Panel Paper: The Architecture of Action In the Usda's National Organic Program

Saturday, November 10, 2012 : 4:30 PM
Poe (Sheraton Baltimore City Center Hotel)

*Names in bold indicate Presenter

David Carter1, Chris Weible1, Xavier Basurto2, John Brett3 and Saba Siddikki4, (1)University of Colorado, Denver, (2)Duke University, (3)University of Colorado Denver, (4)Indiana University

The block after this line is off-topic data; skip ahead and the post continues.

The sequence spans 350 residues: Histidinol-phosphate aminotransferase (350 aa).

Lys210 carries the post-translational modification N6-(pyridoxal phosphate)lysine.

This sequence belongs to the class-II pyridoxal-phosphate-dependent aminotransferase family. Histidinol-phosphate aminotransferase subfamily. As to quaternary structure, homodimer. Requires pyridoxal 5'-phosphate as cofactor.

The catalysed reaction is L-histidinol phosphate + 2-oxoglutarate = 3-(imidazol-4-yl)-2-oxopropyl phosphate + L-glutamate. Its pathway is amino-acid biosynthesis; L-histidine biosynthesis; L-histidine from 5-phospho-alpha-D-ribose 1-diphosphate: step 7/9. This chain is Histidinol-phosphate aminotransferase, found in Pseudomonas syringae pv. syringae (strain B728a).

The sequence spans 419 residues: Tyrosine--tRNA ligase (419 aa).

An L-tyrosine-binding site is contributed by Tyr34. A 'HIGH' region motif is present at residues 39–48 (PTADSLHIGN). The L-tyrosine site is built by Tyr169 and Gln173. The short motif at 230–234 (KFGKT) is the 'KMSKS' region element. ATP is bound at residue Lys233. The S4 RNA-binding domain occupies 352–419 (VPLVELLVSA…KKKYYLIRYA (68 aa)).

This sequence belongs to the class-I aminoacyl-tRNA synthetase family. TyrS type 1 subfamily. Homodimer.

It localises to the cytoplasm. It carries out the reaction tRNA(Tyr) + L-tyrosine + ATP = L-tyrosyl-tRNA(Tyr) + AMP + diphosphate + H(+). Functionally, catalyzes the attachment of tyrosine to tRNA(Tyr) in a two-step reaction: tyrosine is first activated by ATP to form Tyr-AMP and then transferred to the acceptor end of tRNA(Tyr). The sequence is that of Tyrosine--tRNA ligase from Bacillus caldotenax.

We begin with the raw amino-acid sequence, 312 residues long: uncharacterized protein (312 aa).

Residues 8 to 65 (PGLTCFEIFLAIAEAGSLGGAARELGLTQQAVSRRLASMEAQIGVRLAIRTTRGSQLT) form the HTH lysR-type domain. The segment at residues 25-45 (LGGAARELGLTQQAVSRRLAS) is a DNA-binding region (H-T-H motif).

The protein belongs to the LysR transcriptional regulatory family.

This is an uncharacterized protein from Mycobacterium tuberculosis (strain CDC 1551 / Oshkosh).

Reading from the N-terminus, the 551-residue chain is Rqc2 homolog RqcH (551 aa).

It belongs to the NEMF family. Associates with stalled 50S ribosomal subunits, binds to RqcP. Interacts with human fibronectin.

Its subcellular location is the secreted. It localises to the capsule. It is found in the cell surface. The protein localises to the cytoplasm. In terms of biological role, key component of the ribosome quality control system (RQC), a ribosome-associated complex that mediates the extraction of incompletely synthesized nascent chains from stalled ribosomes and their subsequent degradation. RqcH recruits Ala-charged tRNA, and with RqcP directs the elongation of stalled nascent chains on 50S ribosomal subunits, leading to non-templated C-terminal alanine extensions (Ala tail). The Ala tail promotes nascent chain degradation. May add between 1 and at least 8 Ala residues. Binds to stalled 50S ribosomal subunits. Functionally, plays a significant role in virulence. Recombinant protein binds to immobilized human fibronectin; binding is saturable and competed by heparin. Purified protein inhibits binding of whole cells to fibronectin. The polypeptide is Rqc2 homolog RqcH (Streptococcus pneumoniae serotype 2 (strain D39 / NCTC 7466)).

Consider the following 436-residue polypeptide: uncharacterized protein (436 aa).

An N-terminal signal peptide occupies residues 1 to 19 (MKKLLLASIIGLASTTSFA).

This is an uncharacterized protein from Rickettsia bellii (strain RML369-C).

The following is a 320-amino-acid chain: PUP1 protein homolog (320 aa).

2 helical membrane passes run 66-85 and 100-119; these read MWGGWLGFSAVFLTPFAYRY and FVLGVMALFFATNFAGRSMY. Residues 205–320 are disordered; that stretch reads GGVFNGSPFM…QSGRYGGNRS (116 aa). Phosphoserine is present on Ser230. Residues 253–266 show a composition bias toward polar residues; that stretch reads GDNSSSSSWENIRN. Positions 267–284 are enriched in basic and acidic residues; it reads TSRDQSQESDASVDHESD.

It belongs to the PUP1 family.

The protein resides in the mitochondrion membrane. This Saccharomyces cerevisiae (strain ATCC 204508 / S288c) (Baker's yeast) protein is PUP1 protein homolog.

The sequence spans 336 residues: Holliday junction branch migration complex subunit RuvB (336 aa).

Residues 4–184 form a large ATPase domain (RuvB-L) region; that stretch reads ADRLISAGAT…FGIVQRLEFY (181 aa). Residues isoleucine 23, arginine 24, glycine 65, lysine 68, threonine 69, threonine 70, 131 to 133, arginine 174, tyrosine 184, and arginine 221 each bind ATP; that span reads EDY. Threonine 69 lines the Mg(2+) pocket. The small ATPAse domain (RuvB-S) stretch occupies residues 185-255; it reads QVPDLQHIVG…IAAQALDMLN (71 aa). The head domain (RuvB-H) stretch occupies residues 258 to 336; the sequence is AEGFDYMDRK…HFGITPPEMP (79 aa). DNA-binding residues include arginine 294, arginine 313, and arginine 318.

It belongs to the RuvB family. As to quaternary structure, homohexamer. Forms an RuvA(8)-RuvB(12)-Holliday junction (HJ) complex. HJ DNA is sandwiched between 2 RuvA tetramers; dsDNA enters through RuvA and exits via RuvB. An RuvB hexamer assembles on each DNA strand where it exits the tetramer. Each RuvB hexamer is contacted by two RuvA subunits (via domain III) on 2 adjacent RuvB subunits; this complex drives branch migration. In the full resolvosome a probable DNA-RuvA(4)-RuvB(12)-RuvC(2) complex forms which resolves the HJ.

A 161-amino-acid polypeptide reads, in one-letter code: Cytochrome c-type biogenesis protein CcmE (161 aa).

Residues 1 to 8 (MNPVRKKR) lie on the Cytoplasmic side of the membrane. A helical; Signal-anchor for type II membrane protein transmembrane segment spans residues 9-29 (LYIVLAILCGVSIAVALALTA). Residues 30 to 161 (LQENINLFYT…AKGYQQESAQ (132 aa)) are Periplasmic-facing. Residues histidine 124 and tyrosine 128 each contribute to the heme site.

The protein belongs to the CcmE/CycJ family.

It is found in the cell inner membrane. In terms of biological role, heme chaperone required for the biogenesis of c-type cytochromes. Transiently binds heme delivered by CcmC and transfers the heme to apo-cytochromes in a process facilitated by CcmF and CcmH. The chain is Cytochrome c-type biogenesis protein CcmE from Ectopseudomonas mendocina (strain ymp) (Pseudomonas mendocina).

Almost every citizen who grocery shops in the United States will see the United States Department of Agriculture’s (USDA) organic label on some food products.  The organic label is the result of the USDA’s 1990 Organic Foods Production Act that sought to unify organic foods productions standards and establish a consistent organic labeling system through the creation of the National Organic Program (NOP).  Since its inception, the content of the NOP has challenged practitioners and researchers alike in its multiple levels of regulatory action including state, local government, and private sector actors.  Additional challenges emerge from the hundreds of institutional statements within the NOP that specify what is permitted, required, and forbidden for certain actors under certain conditions.  Regulations such as the NOP pose distinct difficulties for anyone attempting to understand the architecture of policy designs and the intended action in their implementation. An approach to comprehending such regulations is found in the institutional grammar tool (IGT), initially developed by Drs Sue Crawford and Elinor Ostrom in 1995.  The IGT provides guidelines for systematically analyzing institutions, especially those rules, norms, and strategies written into policy designs.  In this paper, we apply the IGT to provide clarity to the actions depicted across levels of government in the NOP.  The IGT-driven content analysis clarifies the multiple actor categories identified within the NOP, the authority that is deferred to actor categories, and the levels of interaction where such authority is exercised.  There are four contributions to the study of policy design from this paper.  The first is a clarification of IGT coding guidelines for complex regulation such as the NOP.  The second is offering guidelines for categorizing and analyzing nested institutional statements.  The third is the incorporation of action levels into the grammar analysis of policy.  And the fourth is providing recommendations for descriptive and explanatory approaches for understanding and improving policy designs toward improved implementation outputs and outcomes.